How to Properly Moochdock In Your RV

Moochdocking is a great way to park your RV for free and spend quality time with friends and family.

If you’ve ever had a friend crash on your couch for a few nights without expecting anything in return, you’re probably familiar with the concept of couch surfing. For RVers, the equivalent is called moochdocking.

What is Moochdocking? Moochdocking is RV camping on a friend or family’s property for free. This might mean parking in their driveway, on the street, or somewhere on their land. Moochdocking does come with some risks like ticking off grouchy neighbors or getting a citation for parking illegally but with a little bit of advance planning, it also has some big rewards: free camping all over the country and getting to visit loved ones.

Follow neighborhood rules. It’s a good idea to start by figuring out these two things. Will your hosts HOA allow you to park an RV on the property, and will your RV fit into the moochdocking site? If possible, ask your host to send you some pictures of the property. Make sure to get shots of the road leading into and away from the property, the driveway, the exact spot you plan to park, and any cables, wires, or trees that might hand down and get in the way. In addition, take a look at google maps for another layer of added protection.

Parking on a Street. When it comes to moochdocking, you are not just limited to your host’s driveway. You may also be able to park on the street in front of their house. Again, you need to know if there are any restrictions for doing so. And as reliable as your host might be, don’t take their word for it. Double check the laws yourself. Getting a citation or waking up to a police officer banging on your door will definitely put a damper on your moochdocking trip.

Privacy. Another thing to consider with this particular set up is privacy. A StreetSide spot may lack privacy and your very presence might bother or inconvenience the surrounding neighbors. to help with this, have your host speak to the neighbors before you arrive and make sure they’re ok with it. If possible, try to find a spot on the street that is quiet, secluded, and easy to navigate. This way, your RV will be out of the way of other cars and can avoid backing up or backing in easy and easy out.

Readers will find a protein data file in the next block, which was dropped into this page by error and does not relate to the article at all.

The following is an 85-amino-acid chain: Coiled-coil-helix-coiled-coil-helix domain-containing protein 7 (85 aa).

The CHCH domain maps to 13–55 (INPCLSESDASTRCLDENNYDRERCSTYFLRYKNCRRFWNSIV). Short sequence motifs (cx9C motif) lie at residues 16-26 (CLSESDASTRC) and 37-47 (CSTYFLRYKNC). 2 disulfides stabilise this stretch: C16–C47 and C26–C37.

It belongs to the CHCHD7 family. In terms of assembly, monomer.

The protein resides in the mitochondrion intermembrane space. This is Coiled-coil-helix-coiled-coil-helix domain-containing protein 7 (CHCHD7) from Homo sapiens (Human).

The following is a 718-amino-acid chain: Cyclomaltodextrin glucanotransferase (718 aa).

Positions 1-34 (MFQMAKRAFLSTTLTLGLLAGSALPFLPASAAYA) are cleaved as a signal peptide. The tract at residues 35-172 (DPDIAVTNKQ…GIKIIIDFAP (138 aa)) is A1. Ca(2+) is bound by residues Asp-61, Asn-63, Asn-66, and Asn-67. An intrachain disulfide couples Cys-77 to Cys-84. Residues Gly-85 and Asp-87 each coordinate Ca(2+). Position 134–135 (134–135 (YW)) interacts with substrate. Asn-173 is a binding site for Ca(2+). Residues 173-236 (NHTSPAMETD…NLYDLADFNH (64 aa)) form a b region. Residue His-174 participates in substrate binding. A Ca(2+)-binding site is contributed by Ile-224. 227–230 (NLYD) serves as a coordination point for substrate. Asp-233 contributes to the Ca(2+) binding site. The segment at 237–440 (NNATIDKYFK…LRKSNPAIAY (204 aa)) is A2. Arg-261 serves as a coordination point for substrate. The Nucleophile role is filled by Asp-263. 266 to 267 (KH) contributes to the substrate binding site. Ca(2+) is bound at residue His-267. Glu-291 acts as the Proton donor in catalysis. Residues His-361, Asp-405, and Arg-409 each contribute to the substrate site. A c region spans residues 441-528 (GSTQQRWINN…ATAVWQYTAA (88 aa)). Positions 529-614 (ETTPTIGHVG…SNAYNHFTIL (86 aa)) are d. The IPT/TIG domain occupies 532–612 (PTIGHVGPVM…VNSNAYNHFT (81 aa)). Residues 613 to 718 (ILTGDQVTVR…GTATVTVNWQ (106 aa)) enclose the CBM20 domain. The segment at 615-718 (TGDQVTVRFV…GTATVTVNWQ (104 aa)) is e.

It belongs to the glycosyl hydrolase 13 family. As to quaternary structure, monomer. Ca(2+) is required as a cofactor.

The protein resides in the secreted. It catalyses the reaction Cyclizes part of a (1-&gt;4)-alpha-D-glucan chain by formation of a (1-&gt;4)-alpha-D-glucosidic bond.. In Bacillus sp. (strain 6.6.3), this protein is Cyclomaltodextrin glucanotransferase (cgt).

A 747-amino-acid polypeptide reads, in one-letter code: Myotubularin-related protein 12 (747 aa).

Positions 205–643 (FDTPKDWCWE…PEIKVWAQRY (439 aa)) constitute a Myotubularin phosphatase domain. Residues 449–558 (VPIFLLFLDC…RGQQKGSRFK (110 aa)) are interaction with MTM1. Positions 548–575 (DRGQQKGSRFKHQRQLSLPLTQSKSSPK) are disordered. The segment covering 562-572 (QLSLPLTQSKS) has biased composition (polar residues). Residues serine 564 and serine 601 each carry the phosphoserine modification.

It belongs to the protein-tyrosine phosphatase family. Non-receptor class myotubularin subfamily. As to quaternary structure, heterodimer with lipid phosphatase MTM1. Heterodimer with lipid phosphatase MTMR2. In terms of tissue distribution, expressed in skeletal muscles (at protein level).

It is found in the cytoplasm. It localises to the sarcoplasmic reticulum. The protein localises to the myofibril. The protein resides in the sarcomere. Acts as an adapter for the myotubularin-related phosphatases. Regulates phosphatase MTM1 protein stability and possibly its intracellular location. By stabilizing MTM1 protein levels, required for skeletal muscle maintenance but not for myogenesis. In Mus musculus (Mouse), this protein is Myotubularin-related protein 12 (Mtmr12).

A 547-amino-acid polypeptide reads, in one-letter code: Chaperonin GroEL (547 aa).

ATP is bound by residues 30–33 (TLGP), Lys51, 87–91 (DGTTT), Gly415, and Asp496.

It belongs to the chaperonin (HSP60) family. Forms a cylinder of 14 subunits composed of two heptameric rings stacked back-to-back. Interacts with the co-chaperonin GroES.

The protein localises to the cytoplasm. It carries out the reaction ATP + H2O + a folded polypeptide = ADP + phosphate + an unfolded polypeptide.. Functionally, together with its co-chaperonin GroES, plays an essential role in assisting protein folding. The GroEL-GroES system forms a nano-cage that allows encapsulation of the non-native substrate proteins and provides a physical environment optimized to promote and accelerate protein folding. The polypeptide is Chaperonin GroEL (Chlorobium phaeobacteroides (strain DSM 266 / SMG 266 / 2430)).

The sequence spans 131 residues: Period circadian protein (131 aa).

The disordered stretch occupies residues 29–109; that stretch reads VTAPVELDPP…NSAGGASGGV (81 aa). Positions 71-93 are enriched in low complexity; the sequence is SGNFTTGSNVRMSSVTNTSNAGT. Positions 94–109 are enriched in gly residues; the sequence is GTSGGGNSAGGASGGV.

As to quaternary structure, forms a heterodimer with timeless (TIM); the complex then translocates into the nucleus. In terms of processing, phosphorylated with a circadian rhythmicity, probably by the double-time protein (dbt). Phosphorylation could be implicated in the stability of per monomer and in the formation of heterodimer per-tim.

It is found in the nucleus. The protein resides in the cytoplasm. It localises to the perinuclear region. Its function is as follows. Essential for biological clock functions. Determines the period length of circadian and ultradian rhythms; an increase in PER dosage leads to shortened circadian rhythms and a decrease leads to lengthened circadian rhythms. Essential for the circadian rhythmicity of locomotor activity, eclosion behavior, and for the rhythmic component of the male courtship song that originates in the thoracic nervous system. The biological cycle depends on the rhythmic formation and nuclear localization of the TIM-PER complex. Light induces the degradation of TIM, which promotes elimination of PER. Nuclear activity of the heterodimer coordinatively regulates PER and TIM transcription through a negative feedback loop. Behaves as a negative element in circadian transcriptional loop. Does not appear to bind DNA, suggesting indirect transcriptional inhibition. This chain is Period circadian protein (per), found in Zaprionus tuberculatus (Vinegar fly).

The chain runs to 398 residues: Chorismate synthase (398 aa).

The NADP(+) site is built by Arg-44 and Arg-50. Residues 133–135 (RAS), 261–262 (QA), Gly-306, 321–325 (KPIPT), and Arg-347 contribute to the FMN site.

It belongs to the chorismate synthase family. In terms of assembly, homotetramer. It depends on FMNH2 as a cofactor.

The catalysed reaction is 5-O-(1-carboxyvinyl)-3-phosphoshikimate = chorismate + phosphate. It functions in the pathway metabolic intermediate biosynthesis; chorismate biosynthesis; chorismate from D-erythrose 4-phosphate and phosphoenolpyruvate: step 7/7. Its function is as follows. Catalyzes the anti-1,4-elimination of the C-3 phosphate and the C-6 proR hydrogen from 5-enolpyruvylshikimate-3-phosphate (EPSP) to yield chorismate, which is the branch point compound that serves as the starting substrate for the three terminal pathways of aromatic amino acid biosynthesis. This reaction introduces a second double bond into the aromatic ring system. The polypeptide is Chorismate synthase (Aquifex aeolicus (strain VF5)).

Don’t get stuck. If you lucky, you may be able to moochdock beyond the street and driveway spot. Do you have friends that own a farm or acreage? Or maybe family that lives along a stream or quiet country road? While this may seems like a dream moochdocking scenario, there are still a few things to be aware of. First, find out if the land you are planning to park on is soft, sandy, or prone to flooding. And second, make sure there is enough room for you to turn your RV around. Getting stuck in the mud or having to back out of a site are not ideal situations.

Hookups and Courtesy. In addition to finding the right site to moochdock, you also need to have a plan for powering and dumping. Will you plug into your host’s electrical outlets, run off a generator or rely on solar panels? If you plan on plugging into your host’s power source, make sure you don’t run all of your RV appliances at once and trip a breaker in their home. RV’s with 30 or 50 amp services, you will need an adapter to plug into a standard 20 amp residential outlet. When moochdocking, it doesn’t hurt to bring your own fresh water. Even if you plan to hookup at your host’s house having extra water in the freshwater tank could come in hand. And remember to NEVER empty your tanks at your moochdocking site. Instead, find a dump station your way out. That is one way to ruin a friendship and get uninvited forever. (Unless you get to stay at our host’s with full-hook up like in our video here. How to Moochdock.)

Final thoughts. If your host is family or close friends, you could probably stay longer than 3 days, just don’t wear out your welcome. And don’t forget to thank your hosts for their hospitality. Even better, show your thanks by giving them a small gift.

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